Since I had a few programming classes in college (VB, C++), the logic of loops and decision statements was not a big hurdle. By using the learning resources like screencasts and books, I was able to get a better grasp of object-oriented programming (OOP) in general, and of course the syntax specific to Obj-C. I became familiar enough with Xcode just by using it for demo programs, and I used the wealth of iPhone developer resources from Apple to use the iPhone SDK. After paying $99 to Apple to enter into the iPhone Developer program, I was then able to access the forums; they were helpful in figuring out specific things (like how to preset a UIPickerView object).
When I felt comfortable with the basics, I started writing my first iPhone application. My girlfriend recommended that I create an application that keeps track of how much money is in my piggy bank since I'm always tossing spare change into it but never sure of the total (and therefore never sure when to cash out). This seemed like a simple enough idea to program, so I started on it shortly after I wrote the Obj-C article (mid January). I quickly figured out how to use Interface Builder to add buttons for coins and linked the touch of a coin to the addition of a coin value.
And then I made a rookie mistake... using floating point numbers for representing money. In my program testing, every so often my math would be $.01 wrong. I finally realized this was because I was using float values and the addition of money was not being done correctly. So I switched to using integer math for the entire program and solved that problem. When the math logic was complete, I spent time improving and beautifying the user interface with graphics and a color scheme.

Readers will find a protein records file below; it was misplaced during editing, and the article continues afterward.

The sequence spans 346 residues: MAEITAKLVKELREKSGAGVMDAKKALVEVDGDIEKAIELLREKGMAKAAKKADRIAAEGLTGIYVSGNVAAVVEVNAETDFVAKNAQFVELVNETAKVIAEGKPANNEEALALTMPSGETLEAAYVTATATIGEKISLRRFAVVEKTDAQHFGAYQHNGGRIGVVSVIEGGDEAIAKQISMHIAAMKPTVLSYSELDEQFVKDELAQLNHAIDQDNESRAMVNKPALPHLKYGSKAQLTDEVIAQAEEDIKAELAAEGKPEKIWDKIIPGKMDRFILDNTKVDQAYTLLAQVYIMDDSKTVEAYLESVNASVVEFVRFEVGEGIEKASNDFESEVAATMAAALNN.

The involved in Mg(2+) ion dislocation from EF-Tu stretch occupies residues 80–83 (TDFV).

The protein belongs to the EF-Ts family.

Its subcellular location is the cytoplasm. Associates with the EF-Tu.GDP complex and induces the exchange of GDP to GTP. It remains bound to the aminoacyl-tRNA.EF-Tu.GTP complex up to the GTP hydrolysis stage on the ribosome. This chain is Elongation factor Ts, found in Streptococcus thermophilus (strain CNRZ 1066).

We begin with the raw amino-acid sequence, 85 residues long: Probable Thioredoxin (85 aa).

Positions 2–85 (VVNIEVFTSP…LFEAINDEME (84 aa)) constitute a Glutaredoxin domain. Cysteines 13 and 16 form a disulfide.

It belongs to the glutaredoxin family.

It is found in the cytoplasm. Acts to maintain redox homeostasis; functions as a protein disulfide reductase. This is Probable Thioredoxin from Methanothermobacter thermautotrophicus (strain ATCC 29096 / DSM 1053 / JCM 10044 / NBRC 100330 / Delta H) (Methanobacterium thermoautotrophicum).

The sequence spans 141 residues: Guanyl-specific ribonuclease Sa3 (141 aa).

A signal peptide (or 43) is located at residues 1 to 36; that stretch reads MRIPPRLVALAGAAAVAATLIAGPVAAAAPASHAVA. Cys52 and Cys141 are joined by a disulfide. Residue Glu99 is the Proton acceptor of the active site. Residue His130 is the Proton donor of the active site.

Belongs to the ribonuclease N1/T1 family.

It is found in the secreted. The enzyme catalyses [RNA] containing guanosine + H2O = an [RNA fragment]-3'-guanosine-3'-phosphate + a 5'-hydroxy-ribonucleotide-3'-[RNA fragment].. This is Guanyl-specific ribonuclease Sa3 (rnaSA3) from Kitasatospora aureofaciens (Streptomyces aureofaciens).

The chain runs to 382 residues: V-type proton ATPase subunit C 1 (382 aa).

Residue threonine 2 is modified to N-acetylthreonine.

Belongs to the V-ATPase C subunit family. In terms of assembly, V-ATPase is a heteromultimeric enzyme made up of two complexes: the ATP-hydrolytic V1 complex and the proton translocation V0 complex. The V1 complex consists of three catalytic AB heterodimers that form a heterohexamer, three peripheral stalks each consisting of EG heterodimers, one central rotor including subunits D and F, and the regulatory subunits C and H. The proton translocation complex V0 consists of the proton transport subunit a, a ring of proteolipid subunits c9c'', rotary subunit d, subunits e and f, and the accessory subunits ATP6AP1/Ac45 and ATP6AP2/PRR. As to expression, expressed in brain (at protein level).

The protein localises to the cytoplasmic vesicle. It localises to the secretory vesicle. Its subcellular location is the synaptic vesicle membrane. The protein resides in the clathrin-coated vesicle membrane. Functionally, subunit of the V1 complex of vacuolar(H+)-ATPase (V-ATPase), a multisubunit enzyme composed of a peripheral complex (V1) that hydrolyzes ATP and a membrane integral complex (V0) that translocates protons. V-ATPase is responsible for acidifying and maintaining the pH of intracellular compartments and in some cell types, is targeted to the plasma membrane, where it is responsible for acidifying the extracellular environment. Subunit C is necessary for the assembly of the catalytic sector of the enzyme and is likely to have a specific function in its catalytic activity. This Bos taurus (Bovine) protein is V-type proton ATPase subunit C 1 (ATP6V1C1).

With my first program complete, I decided to try to submit it to Apple for review in hopes that they would put it on the App Store. I had to download and install a Distribution Certificate to sign my Obj-C code, build the program for the proper iPhone OS version (I chose 2.0), and create a .zip of the .app that Xcode built. I then had to assemble my screenshots, App Store artwork, and application description for upload to iTunes Connect. I submitted the application, and about six days later it was approved and is now available in the App Store (along with 20,000 others!).
My personal goal of creating an iPhone application and getting it on the App Store is complete, but I will most likely work on more applications. If you're interested in using my first iPhone application, you can download my Piggybank application in the App Store for $0.99US.
[Editor's Note: Todd wrote Piggybank on his own time and it is not an 'official' TUAW application; this post is not an endorsement or review of the app, but a perspective on the development and submissions process from Todd's point of view.]
- Key specs
- Type Smartphone
- Operating system iOS
- Screen size 4.7 inches
- Internal memory 16 GB
- Carriers (US) AT&T
- Dimensions 5.44 x 2.64 x 0.28 in
- Weight 5.04 oz
- Released 2015-09-25